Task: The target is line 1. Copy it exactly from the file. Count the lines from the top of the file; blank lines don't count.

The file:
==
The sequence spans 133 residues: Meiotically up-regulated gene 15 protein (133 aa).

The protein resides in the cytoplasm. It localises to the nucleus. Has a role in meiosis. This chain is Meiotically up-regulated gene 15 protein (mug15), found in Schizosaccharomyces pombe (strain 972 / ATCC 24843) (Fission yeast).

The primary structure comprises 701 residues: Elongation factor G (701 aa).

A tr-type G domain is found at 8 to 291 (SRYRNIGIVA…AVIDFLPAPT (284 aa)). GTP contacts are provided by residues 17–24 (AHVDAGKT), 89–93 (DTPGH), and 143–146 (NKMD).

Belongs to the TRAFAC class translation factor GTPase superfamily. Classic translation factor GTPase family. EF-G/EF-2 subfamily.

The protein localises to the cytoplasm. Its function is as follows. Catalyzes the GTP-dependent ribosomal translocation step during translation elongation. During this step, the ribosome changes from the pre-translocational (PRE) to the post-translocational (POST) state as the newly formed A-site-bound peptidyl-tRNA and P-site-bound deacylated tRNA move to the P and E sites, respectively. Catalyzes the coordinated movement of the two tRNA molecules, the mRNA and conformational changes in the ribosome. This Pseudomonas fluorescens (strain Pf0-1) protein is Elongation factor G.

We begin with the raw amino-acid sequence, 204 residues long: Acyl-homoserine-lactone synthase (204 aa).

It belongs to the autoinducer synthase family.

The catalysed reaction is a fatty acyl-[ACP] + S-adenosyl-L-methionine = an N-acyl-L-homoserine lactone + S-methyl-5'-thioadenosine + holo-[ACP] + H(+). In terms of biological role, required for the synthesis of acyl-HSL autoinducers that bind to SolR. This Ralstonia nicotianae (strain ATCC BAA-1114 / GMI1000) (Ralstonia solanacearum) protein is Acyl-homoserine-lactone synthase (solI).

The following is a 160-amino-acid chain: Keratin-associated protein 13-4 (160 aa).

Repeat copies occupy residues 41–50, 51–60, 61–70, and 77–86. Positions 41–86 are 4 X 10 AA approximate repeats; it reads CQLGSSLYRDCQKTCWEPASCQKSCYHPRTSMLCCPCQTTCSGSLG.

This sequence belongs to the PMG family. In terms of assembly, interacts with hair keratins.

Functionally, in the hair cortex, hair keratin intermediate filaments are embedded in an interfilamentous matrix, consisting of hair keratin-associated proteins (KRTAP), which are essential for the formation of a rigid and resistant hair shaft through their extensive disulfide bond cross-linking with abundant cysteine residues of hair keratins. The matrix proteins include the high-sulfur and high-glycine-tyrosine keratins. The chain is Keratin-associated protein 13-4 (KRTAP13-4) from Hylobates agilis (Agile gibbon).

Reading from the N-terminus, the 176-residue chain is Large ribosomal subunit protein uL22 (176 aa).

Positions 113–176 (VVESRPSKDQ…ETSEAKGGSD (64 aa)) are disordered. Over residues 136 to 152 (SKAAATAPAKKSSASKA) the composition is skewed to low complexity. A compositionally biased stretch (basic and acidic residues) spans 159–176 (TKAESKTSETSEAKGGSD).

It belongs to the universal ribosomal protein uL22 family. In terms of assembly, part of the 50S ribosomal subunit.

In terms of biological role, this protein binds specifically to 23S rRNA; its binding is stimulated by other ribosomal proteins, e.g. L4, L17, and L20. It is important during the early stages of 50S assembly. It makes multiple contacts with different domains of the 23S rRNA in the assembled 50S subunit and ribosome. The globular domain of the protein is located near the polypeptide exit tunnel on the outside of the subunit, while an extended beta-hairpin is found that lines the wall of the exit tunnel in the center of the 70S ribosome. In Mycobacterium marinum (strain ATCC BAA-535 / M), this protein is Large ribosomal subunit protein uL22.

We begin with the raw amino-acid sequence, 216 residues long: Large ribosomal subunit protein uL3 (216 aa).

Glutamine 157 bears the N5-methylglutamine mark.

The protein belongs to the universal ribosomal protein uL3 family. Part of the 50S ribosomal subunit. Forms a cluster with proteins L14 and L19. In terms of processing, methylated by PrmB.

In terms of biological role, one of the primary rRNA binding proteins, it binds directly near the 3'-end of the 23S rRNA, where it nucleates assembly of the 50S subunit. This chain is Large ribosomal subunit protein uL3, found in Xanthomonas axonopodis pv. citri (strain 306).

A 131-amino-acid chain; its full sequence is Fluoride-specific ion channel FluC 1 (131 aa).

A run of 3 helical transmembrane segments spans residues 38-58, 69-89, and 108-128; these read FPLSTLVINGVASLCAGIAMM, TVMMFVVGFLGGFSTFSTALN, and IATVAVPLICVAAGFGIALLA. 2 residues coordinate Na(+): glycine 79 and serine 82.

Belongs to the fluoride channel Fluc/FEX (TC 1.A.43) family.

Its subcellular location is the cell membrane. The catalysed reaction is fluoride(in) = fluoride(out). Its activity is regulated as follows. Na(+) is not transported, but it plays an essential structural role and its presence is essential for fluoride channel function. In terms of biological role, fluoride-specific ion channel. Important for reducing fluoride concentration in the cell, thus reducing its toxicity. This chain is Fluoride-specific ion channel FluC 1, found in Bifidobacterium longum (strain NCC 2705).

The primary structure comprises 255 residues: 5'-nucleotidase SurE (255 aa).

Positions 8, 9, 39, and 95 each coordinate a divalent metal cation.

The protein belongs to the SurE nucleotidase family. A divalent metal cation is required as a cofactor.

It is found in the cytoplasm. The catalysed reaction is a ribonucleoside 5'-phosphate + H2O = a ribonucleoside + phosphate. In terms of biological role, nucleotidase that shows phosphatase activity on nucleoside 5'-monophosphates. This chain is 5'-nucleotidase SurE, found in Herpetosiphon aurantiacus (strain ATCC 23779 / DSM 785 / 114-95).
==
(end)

The sequence spans 133 residues: Meiotically up-regulated gene 15 protein (133 aa).